FT Top 100 Films
76: The Philadelphia Story
I don’t know if we call this romantic or screwball comedy, and it doesn’t much matter, except that it does seem to have the best qualities of both, and more. It has the sophistication and shine and feeling of a good romantic comedy, and the fun and (sometimes) pace of a screwball comedy. It also has three of Hollywood’s greatest ever movie stars (Katherine Hepburn had been in the successful play, and chose Cary Grant and James Stewart as her co-stars), plus some strong support (as so often, the little sister role and the grumpy older relative are the best. Preston Sturges did these magnificently too – see e.g. Miracle Of Morgan’s Creek) – though as ever in these films, the intended never looks like a realistic contender (see also #97 Bringing Up Baby, plus His Girl Friday and countless others).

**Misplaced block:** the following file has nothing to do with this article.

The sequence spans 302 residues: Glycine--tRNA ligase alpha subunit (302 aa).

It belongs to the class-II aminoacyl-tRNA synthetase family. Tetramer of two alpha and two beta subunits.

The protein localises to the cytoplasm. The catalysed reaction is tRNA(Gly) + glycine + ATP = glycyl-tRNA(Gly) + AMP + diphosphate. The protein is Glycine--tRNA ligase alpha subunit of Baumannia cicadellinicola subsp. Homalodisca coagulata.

It has one of my favourite openings ever, as we watch Grant and Hepburn’s separation, the backstory of the movie: the moment when Grant feels like punching her, but settles for just pushing her in the face, is as fine a gem of wordless performance as cinema can offer since Buster Keaton’s heyday. It’s a preview of the polished brilliance of the film as a whole, packed with perfect and memorable scenes, and dominated by three stronger and more complex performances than some will have you believe these great stars ever gave (Stewart’s oscar for this was the only one either he or Grant won, shockingly). It’s a delight to watch throughout, occasionally making you cringe but mostly making you smile and laugh, one of the most eminently adorable films that’s ever been made.